McKellogg Housing/Homelessness Q1

Published by kradmin on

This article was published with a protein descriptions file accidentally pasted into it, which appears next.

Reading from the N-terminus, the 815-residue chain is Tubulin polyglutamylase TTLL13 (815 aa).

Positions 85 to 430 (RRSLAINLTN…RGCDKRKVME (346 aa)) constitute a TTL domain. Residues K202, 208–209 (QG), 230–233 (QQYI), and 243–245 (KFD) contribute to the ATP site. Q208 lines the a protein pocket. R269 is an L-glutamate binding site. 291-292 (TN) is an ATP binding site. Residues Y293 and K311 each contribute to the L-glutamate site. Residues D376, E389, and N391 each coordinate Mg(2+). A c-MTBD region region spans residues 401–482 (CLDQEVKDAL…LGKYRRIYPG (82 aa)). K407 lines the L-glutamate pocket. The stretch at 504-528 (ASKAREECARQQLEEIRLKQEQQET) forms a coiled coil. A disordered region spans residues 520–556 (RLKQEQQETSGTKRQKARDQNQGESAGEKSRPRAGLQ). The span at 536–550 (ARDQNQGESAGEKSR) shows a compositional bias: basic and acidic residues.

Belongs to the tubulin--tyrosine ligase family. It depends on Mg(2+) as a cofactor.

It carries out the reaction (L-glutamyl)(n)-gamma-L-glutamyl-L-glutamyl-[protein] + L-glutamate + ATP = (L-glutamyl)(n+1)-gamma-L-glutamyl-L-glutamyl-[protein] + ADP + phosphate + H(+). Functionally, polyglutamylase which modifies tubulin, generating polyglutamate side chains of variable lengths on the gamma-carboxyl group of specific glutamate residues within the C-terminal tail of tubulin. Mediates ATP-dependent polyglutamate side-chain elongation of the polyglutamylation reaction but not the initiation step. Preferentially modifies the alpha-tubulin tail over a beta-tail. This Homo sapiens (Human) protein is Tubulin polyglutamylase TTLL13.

The exponential growth of homelessness in Southern California during the last decade has been driven in large part by the growing gap between rising housing costs and stagnant wages for people with low incomes in urban centers. Rising housing costs are a function of demand for market-rate housing and insufficient investment and short supply of affordable housing. People with low and very low incomes are spending more than 50% of income on housing – well above HUD’s housing affordability definition of 30% of pre-tax income. This gap renders housing unaffordable and housing instability and homelessness for many working people is the result. For people who face barriers to finding and keeping a job, the need to be where critical social services and supports are concentrated drives them to urban centers like Skid Row in Los Angeles.